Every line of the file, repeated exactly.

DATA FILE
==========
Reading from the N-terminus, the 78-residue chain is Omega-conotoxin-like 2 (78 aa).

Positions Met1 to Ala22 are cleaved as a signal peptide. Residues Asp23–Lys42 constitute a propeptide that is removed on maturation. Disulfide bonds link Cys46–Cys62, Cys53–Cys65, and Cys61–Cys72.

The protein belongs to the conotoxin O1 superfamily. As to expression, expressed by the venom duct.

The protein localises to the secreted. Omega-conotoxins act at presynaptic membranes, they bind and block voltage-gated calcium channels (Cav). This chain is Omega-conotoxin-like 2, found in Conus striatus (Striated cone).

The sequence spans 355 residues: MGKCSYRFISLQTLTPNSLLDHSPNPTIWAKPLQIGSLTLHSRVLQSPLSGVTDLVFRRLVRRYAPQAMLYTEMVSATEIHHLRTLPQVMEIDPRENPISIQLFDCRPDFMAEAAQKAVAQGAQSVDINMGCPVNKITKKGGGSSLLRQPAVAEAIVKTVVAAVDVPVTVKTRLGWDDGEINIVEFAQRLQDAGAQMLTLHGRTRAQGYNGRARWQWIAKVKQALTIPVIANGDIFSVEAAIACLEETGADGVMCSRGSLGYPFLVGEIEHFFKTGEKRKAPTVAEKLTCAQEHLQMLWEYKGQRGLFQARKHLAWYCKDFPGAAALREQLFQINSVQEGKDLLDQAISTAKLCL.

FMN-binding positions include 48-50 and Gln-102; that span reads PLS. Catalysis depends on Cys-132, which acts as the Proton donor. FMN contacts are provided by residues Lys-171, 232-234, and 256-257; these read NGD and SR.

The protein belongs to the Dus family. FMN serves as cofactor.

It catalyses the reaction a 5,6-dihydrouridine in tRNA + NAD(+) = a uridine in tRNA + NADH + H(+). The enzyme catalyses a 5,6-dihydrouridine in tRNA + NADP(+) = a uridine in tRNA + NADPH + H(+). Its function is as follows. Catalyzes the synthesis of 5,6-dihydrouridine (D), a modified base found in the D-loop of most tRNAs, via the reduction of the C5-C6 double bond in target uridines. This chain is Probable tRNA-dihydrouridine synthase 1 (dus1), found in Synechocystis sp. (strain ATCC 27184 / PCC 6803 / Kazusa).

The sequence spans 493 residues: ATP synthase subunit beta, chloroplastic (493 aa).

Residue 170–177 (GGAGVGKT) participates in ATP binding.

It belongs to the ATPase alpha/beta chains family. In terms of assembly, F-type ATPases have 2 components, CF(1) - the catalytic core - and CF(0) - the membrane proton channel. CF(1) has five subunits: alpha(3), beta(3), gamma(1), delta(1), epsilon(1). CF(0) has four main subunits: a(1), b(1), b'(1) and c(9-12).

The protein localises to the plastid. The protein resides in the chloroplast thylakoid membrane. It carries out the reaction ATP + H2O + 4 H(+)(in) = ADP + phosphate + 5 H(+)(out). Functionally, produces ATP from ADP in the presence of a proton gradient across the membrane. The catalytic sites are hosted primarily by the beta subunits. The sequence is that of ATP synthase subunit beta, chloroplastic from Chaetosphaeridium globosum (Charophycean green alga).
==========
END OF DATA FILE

Reading from the N-terminus, the 78-residue chain is Omega-conotoxin-like 2 (78 aa).

Positions Met1 to Ala22 are cleaved as a signal peptide. Residues Asp23–Lys42 constitute a propeptide that is removed on maturation. Disulfide bonds link Cys46–Cys62, Cys53–Cys65, and Cys61–Cys72.

The protein belongs to the conotoxin O1 superfamily. As to expression, expressed by the venom duct.

The protein localises to the secreted. Omega-conotoxins act at presynaptic membranes, they bind and block voltage-gated calcium channels (Cav). This chain is Omega-conotoxin-like 2, found in Conus striatus (Striated cone).

The sequence spans 355 residues: MGKCSYRFISLQTLTPNSLLDHSPNPTIWAKPLQIGSLTLHSRVLQSPLSGVTDLVFRRLVRRYAPQAMLYTEMVSATEIHHLRTLPQVMEIDPRENPISIQLFDCRPDFMAEAAQKAVAQGAQSVDINMGCPVNKITKKGGGSSLLRQPAVAEAIVKTVVAAVDVPVTVKTRLGWDDGEINIVEFAQRLQDAGAQMLTLHGRTRAQGYNGRARWQWIAKVKQALTIPVIANGDIFSVEAAIACLEETGADGVMCSRGSLGYPFLVGEIEHFFKTGEKRKAPTVAEKLTCAQEHLQMLWEYKGQRGLFQARKHLAWYCKDFPGAAALREQLFQINSVQEGKDLLDQAISTAKLCL.

FMN-binding positions include 48-50 and Gln-102; that span reads PLS. Catalysis depends on Cys-132, which acts as the Proton donor. FMN contacts are provided by residues Lys-171, 232-234, and 256-257; these read NGD and SR.

The protein belongs to the Dus family. FMN serves as cofactor.

It catalyses the reaction a 5,6-dihydrouridine in tRNA + NAD(+) = a uridine in tRNA + NADH + H(+). The enzyme catalyses a 5,6-dihydrouridine in tRNA + NADP(+) = a uridine in tRNA + NADPH + H(+). Its function is as follows. Catalyzes the synthesis of 5,6-dihydrouridine (D), a modified base found in the D-loop of most tRNAs, via the reduction of the C5-C6 double bond in target uridines. This chain is Probable tRNA-dihydrouridine synthase 1 (dus1), found in Synechocystis sp. (strain ATCC 27184 / PCC 6803 / Kazusa).

The sequence spans 493 residues: ATP synthase subunit beta, chloroplastic (493 aa).

Residue 170–177 (GGAGVGKT) participates in ATP binding.

It belongs to the ATPase alpha/beta chains family. In terms of assembly, F-type ATPases have 2 components, CF(1) - the catalytic core - and CF(0) - the membrane proton channel. CF(1) has five subunits: alpha(3), beta(3), gamma(1), delta(1), epsilon(1). CF(0) has four main subunits: a(1), b(1), b'(1) and c(9-12).

The protein localises to the plastid. The protein resides in the chloroplast thylakoid membrane. It carries out the reaction ATP + H2O + 4 H(+)(in) = ADP + phosphate + 5 H(+)(out). Functionally, produces ATP from ADP in the presence of a proton gradient across the membrane. The catalytic sites are hosted primarily by the beta subunits. The sequence is that of ATP synthase subunit beta, chloroplastic from Chaetosphaeridium globosum (Charophycean green alga).